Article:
By Brennan Walters
“Florida can never really come to grips with saving the environment because a very large percentage of the population at any given time just got there. So why should they fight to turn the clock back? It looks great to them the way it is … And meanwhile the people who knew what it was like 20 years ago are an ever-dwindling minority, a voice too faint to be heard.”
– Travis McGee, John D. MacDonald’s “The Empty Copper Sea”
For those not familiar with MacDonald’s series, the protagonist Travis McGee is a sage-like Florida beach bum. When he’s not defending a damsel in distress from the bad guy (usually a greedy real estate developer), he’s often proselytizing on the well-being of his native Florida. The series, set from the 1960s through the 1980s, highlights the shortsightedness and greed that plagued the state during that period.
Huge tracts of property are subdivided into quarter acre lots with cul-de-sacs. Concrete slabs are laid. One hundred homes identical in size and layout are built every month. Each subdivision is given its own brand apart from the city, usually named for whatever was leveled to build it. Palmetto Acres. Pine Haven. Shady Oaks. The swamps are filled and paved. Shopping centers rise from the cypress forests, which is all for the best as moccasins and alligators live in those forests. Snowbirds don’t like moccasins and they damn sure don’t like alligators, except for at a safe, supervised distance. Besides, alligators don’t pay property taxes. When the roads get crowded, add a lane. When that lane gets crowded, add a bypass. Everything is zoned nice and neatly so that the unsightly retail doesn’t dare abut anyone’s half-acre slice of the American Dream. All the while, the marketing strategy used to recruit folks to McGee’s Florida has been rendered a lie by its own success.
Like in McGee’s Florida, Baldwin County is trading its palmettos for Palmetto Acres. Once dominated by dense vernacular architecture designed for its Gulf Coast environs, newly arriving home buyers can choose between two- or three-floor plans likely drawn up by some extremely bored architect in Atlanta, Phoenix, Fort Worth or wherever. Webs of blacktop cul-de-sacs carved from the former soybean fields and pine trees are indiscernible from anywhere else in the country. Every day Baldwin County becomes a little less Gulf Coast and little more Sun Belt. And why not? The profit margins are higher in the Sun Belt. No need to worry though, we saved a couple of those Gulf Coast cottages for wedding ceremonies and the Chamber of Commerce Instagram account.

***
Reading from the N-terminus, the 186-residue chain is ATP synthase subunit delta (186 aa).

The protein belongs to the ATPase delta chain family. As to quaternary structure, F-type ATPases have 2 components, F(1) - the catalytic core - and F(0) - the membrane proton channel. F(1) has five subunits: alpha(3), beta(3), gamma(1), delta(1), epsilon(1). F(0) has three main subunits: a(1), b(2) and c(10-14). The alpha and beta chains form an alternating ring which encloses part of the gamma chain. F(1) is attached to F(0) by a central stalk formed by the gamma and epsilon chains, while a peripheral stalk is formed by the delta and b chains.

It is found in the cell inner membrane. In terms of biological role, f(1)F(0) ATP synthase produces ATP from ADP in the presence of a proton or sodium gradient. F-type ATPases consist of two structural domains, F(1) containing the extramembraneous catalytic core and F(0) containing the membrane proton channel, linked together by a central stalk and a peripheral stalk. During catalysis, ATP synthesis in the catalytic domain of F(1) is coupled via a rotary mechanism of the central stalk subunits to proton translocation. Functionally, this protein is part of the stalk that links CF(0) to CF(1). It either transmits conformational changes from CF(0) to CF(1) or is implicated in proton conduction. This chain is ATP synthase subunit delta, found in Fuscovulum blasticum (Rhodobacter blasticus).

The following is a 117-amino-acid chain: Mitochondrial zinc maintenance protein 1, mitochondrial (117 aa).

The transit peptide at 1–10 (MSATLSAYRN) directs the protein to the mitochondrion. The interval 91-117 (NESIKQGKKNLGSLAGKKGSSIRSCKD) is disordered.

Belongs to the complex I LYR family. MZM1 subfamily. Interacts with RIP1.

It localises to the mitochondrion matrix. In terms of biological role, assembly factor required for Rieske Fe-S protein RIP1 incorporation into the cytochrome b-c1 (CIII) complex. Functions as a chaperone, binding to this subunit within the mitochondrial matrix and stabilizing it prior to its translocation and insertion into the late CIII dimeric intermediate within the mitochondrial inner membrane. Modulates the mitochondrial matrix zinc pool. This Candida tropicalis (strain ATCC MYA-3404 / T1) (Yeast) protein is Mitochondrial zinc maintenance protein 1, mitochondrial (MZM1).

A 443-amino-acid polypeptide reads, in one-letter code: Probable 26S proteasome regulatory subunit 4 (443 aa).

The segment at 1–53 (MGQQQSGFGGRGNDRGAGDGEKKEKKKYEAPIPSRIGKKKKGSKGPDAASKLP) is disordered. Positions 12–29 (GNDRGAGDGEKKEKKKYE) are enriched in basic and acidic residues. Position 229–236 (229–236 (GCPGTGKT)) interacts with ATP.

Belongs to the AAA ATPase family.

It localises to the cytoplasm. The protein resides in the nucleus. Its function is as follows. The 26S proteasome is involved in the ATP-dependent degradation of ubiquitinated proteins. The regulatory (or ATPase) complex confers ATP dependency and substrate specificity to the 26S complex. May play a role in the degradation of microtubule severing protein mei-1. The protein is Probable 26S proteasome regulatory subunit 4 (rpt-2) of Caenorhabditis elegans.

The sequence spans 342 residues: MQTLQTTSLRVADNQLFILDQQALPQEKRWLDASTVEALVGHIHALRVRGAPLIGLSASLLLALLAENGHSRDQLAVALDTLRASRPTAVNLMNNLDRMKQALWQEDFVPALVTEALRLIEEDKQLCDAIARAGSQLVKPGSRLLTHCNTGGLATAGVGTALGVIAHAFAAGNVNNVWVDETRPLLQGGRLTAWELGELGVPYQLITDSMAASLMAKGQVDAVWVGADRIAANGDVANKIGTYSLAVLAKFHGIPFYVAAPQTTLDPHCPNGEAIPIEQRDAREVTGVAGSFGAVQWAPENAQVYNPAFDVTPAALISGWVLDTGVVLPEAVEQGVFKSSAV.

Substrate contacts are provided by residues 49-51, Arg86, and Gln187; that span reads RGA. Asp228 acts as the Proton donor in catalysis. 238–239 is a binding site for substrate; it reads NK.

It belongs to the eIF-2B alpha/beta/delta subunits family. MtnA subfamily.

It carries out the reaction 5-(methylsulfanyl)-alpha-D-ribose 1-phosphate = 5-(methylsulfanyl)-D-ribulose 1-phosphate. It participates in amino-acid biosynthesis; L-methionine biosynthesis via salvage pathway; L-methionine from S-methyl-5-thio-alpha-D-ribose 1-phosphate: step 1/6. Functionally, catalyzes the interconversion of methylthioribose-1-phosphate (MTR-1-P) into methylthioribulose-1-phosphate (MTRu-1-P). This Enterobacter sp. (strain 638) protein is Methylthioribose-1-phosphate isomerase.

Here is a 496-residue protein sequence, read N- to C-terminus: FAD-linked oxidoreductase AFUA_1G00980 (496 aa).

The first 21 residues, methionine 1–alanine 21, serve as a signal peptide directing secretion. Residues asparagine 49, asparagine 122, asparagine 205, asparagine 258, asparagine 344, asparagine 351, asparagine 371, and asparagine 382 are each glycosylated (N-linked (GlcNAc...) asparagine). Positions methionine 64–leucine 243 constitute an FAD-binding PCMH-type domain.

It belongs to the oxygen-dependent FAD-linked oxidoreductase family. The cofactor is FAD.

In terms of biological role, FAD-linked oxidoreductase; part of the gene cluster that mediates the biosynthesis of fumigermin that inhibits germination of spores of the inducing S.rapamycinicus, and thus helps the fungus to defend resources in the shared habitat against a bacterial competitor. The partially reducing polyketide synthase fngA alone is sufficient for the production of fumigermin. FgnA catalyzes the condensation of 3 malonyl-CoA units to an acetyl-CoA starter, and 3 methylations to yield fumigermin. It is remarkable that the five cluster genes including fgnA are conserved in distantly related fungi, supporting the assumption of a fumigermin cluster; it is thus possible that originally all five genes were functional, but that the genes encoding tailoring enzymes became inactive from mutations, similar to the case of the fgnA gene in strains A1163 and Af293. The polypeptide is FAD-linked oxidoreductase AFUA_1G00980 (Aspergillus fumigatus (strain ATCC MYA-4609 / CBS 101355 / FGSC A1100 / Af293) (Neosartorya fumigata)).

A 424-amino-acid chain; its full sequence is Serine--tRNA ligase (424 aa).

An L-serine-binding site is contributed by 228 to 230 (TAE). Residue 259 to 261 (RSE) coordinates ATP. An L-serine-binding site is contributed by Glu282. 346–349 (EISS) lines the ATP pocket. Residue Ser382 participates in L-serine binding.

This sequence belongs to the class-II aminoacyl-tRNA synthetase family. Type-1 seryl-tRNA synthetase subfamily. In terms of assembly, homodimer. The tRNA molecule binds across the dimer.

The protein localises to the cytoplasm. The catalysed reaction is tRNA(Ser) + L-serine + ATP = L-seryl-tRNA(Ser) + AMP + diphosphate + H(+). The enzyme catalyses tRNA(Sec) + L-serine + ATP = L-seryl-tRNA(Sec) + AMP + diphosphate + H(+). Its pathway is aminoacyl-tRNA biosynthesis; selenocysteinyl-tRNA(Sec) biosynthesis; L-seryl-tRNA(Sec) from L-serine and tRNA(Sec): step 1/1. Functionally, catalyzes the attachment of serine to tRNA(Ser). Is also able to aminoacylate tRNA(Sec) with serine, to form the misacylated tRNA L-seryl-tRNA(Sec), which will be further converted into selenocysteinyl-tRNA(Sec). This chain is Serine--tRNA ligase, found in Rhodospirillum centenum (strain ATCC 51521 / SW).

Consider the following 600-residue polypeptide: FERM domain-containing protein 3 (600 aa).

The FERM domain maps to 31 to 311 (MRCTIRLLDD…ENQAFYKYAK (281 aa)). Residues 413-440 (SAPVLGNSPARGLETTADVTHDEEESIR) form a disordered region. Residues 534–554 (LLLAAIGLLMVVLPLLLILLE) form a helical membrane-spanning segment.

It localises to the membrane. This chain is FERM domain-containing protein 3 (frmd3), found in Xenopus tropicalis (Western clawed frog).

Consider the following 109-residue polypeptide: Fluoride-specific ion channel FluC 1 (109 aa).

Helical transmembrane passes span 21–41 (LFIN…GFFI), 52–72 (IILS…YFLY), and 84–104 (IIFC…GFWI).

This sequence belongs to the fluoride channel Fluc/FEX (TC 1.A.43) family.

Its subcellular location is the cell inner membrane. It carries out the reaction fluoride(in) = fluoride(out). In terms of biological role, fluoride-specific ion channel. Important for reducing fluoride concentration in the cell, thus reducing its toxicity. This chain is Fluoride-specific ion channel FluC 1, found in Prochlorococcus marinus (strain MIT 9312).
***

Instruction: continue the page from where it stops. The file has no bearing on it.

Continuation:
Meanwhile, competing utility companies initially founded to serve communities the size of Mayberry struggle to keep pace with strains on decades-old infrastructure, and infrastructure shortcomings continue to result in sewage overflows. So here we have a county pouring its own feces into the environment it uses as a backdrop for 90 percent of its marketing. Combine that with 1970s-era parking minimums and regulatory shortcomings that plague virtually every land-use ordinance across the county. But people and politicians in Baldwin County are ever-suspicious of over-regulation, despite how many folks stake their own identity in their love of the Gulf Coast outdoors. The irony of the endless train of trucks with their “Salt Life” stickers and “Forever Wild” plates that pull in and out of the football field-sized impervious surfaces of the Bass Pro Shops parking lot. Like in McGee’s Florida, the marketing strategies employed across the county to recruit newcomers are being rendered lies by their own success.
The knee-jerk reaction is to blame these issues on population growth, which of course plays a major role. However, less attention seems paid to the real culprit: density. While population growth at this point seems inevitable, the density of the accompanying development is not. Existing zoning across the county incentivizes large, low-density development. These developments place unnecessary strain on utility systems, city services and the environment. Ditching ‘70s-era zoning laws in favor of ordinances that promote mixed-use, high-density and low-impact development will go a long way to ease these strains, but it will take more than policy changes to make it happen. It will also take individuals resisting the natural urge to cry “NIMBY!” at every potential multi-family housing development. It will take caring and creative developers. It will take city councils and planning commissions willing to make hard, politically unpopular decisions. Will it happen? Only time will tell.
In the meantime, I’ll keep looking for Travis McGee hiding out somewhere in Baldwin County.
Brennan Walters is a former planner in Baldwin County.
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